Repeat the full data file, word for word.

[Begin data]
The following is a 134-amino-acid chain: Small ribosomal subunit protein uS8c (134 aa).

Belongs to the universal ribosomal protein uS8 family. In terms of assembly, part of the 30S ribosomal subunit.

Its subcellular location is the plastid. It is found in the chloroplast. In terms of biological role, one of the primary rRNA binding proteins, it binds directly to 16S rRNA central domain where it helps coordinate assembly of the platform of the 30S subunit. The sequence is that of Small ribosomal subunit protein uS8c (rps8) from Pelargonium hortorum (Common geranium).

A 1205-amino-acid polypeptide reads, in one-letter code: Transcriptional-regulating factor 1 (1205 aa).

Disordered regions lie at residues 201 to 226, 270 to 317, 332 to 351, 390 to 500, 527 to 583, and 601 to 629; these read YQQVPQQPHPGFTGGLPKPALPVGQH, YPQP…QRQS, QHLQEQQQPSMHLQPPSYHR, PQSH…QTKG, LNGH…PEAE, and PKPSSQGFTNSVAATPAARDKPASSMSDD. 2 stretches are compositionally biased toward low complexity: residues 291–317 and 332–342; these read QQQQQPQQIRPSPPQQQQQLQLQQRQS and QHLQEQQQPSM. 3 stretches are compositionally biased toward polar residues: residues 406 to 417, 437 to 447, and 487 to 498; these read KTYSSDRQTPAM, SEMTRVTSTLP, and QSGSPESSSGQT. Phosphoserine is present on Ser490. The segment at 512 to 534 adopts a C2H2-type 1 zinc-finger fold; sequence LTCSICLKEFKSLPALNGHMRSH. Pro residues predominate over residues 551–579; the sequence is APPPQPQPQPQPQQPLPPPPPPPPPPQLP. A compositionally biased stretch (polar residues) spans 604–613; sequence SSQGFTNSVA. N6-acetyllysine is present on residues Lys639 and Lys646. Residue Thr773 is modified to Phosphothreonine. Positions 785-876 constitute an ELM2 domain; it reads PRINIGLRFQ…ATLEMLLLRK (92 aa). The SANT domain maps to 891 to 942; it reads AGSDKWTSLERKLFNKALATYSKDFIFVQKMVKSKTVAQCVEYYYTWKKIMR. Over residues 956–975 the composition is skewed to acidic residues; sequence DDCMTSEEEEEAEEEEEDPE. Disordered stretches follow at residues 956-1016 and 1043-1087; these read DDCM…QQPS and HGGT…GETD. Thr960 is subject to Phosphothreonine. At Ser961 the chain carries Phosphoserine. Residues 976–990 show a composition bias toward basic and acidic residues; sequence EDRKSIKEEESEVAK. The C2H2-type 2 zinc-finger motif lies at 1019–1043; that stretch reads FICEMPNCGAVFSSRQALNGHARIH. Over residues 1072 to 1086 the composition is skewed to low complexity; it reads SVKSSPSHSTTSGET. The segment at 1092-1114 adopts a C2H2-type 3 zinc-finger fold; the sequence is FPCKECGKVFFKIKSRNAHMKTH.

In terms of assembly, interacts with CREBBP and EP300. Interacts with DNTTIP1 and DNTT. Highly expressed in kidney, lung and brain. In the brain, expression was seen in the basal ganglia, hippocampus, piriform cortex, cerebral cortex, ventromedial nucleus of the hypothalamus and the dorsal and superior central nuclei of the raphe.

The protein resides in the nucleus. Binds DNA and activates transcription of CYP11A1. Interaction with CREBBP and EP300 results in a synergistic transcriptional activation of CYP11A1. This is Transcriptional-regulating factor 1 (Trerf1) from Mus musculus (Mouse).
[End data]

The following is a 134-amino-acid chain: Small ribosomal subunit protein uS8c (134 aa).

Belongs to the universal ribosomal protein uS8 family. In terms of assembly, part of the 30S ribosomal subunit.

Its subcellular location is the plastid. It is found in the chloroplast. In terms of biological role, one of the primary rRNA binding proteins, it binds directly to 16S rRNA central domain where it helps coordinate assembly of the platform of the 30S subunit. The sequence is that of Small ribosomal subunit protein uS8c (rps8) from Pelargonium hortorum (Common geranium).

A 1205-amino-acid polypeptide reads, in one-letter code: Transcriptional-regulating factor 1 (1205 aa).

Disordered regions lie at residues 201 to 226, 270 to 317, 332 to 351, 390 to 500, 527 to 583, and 601 to 629; these read YQQVPQQPHPGFTGGLPKPALPVGQH, YPQP…QRQS, QHLQEQQQPSMHLQPPSYHR, PQSH…QTKG, LNGH…PEAE, and PKPSSQGFTNSVAATPAARDKPASSMSDD. 2 stretches are compositionally biased toward low complexity: residues 291–317 and 332–342; these read QQQQQPQQIRPSPPQQQQQLQLQQRQS and QHLQEQQQPSM. 3 stretches are compositionally biased toward polar residues: residues 406 to 417, 437 to 447, and 487 to 498; these read KTYSSDRQTPAM, SEMTRVTSTLP, and QSGSPESSSGQT. Phosphoserine is present on Ser490. The segment at 512 to 534 adopts a C2H2-type 1 zinc-finger fold; sequence LTCSICLKEFKSLPALNGHMRSH. Pro residues predominate over residues 551–579; the sequence is APPPQPQPQPQPQQPLPPPPPPPPPPQLP. A compositionally biased stretch (polar residues) spans 604–613; sequence SSQGFTNSVA. N6-acetyllysine is present on residues Lys639 and Lys646. Residue Thr773 is modified to Phosphothreonine. Positions 785-876 constitute an ELM2 domain; it reads PRINIGLRFQ…ATLEMLLLRK (92 aa). The SANT domain maps to 891 to 942; it reads AGSDKWTSLERKLFNKALATYSKDFIFVQKMVKSKTVAQCVEYYYTWKKIMR. Over residues 956–975 the composition is skewed to acidic residues; sequence DDCMTSEEEEEAEEEEEDPE. Disordered stretches follow at residues 956-1016 and 1043-1087; these read DDCM…QQPS and HGGT…GETD. Thr960 is subject to Phosphothreonine. At Ser961 the chain carries Phosphoserine. Residues 976–990 show a composition bias toward basic and acidic residues; sequence EDRKSIKEEESEVAK. The C2H2-type 2 zinc-finger motif lies at 1019–1043; that stretch reads FICEMPNCGAVFSSRQALNGHARIH. Over residues 1072 to 1086 the composition is skewed to low complexity; it reads SVKSSPSHSTTSGET. The segment at 1092-1114 adopts a C2H2-type 3 zinc-finger fold; the sequence is FPCKECGKVFFKIKSRNAHMKTH.

In terms of assembly, interacts with CREBBP and EP300. Interacts with DNTTIP1 and DNTT. Highly expressed in kidney, lung and brain. In the brain, expression was seen in the basal ganglia, hippocampus, piriform cortex, cerebral cortex, ventromedial nucleus of the hypothalamus and the dorsal and superior central nuclei of the raphe.

The protein resides in the nucleus. Binds DNA and activates transcription of CYP11A1. Interaction with CREBBP and EP300 results in a synergistic transcriptional activation of CYP11A1. This is Transcriptional-regulating factor 1 (Trerf1) from Mus musculus (Mouse).